From the ‘sunny’ gardens of Fallowfield last week (since then, the Manchester weather has returned back to its rainy norm) to the Seychelles this week, our Faculty is far flung and international. This week we feature another one of our graduates!
What was/is your role in the Faculty?
I was an undergraduate student, studying Zoology with Industrial Experience. The course was fantastic, covered a wide range of topics and offered loads of travel opportunities through field courses in places like South Africa, Belize (now Costa Rica) and Ecuador. The Industrial Experience year allowed me to gain hands-on conservation work with the Island Conservation Society, an NGO in Seychelles. In my second year, I co-founded the Zoology Society, which continues to be run by a committee of students, and in my final year I was a student ambassador.
What are you up to now?
After graduating in July, I travelled to Canada with a fellow zoology graduate and we volunteered at an eco-lodge, where we led guided nature hikes for tourists and helped out with the general maintenance of the lodge. Then, after a couple of months at the lodge, we travelled around Alberta and British Columbia, stopping off at friends’ houses, who I’d met when they came to Manchester as exchange students.
Once back on home soil, I started the tedious process of applying for jobs, mostly in the conservation sector. After a few months, I got offered a job as a Tern Warden with the RSPB and will be starting with them in a couple of weeks. I’ll be working in Anglesey and my job will involve monitoring the populations of Artic and Common Tern, as well as one of Britain’s rarest breeding seabirds – the Roseate Tern. I’m really excited to get started and put everything I learnt at Manchester to good use!
Why did you first get interested in your area of research?
I’ve been interested in animals for as long as I can remember but I suppose I really got hooked when I was a teenager and David Attenborough’s Planet Earth series was released. I became obsessed with learning about how animals were adapted to their environments, was captivated by animal behaviour and probably most importantly, became really concerned with the conservation of the species that fascinated me.
When it came to choosing unis and courses, Manchester topped my list mainly because of the option to take a placement in your third year. As a placement student in Seychelles, I was involved with the sea turtle and sea bird monitoring programmes and loved it. I was also involved in the Giant Aldabra Tortoise breeding programme and had the pleasure of sharing my house with tiny giant tortoise hatchlings, which were under my care. Furthermore, I got the chance to design, implement and analyse my own research project, which looked into the forest rehabilitation of Desroches Island. My placement allowed me to get a real taste for conservation research and confirmed for me that that was the type of career I wanted to pursue.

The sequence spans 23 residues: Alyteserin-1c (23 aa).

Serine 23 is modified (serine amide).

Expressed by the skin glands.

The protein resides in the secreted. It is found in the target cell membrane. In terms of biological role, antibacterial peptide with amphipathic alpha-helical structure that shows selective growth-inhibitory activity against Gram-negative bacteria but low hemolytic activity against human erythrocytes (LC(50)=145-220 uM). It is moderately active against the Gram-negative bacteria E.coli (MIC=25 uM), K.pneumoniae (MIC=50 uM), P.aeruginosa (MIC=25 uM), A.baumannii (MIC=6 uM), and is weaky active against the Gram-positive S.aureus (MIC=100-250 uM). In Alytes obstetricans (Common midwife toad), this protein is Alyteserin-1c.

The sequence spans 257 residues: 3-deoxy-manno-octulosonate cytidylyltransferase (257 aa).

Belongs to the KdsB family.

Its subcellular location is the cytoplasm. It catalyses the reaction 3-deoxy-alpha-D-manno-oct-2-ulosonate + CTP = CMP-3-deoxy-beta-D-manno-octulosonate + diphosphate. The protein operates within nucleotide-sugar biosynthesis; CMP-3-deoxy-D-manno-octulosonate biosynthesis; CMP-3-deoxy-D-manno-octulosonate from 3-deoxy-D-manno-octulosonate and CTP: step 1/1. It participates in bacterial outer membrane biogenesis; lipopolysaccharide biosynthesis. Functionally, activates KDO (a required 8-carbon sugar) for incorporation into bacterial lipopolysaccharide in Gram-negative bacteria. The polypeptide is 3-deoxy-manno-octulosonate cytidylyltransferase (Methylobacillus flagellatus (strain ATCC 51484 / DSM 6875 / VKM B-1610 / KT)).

Do you have any science heroes? Who inspired you?
It’s a bit of a cliché, and I suppose he’s more a science communicator than a scientist per-say but David Attenborough has definitely been my major source of inspiration. Growing up in Telford, there wasn’t a lot of nature around really, so the television was my window to the natural world. I doubt I would have been inspired to pursue a career in conservation without having watched all those nature programmes.
I was also very lucky to have a geography teacher, who after spending a decade travelling, really inspired me to get out and see the world. She got me really interested in ecosystems, and I continue to be fascinated by ecology today.
How has studying in Manchester helped you?
Enormously. Not only did the course provide me with the theoretical knowledge essential for a career in conservation, but I also gained practical field experience and developed a range of skills from analytical thinking to public speaking. I decided to do a science media project in my final year, giving me an insight into science communication, and this project diversified my skills even further. The placement year provided me with a year of hands-on conservation experience, without which I doubt I would have gotten the job with RSPB.
What do you do outside of work?
I like to be outside. I like to feel connected with nature and, for me, there’s no better way to do this than to simply immerse yourself in it. So, I walk a lot and hike as often as possible. Travel is a big passion. I got my first taste of travelling as a
student at Manchester. I went to South Africa on the Animal Behaviour field course in my first year, travelled to Belize for the Marine and Terrestrial Ecology field course in my second year and nabbed 10 months in Seychelles for my placement, it was incredible! Both travel and hiking tie in quite nicely with my other hobby – wildlife photography.
Thanks for the interview and stunning photographs Kat, and good luck with the new job!
I hope you can see the exciting opportunities our undergraduate students have and it might just inspire you to come to the Faculty!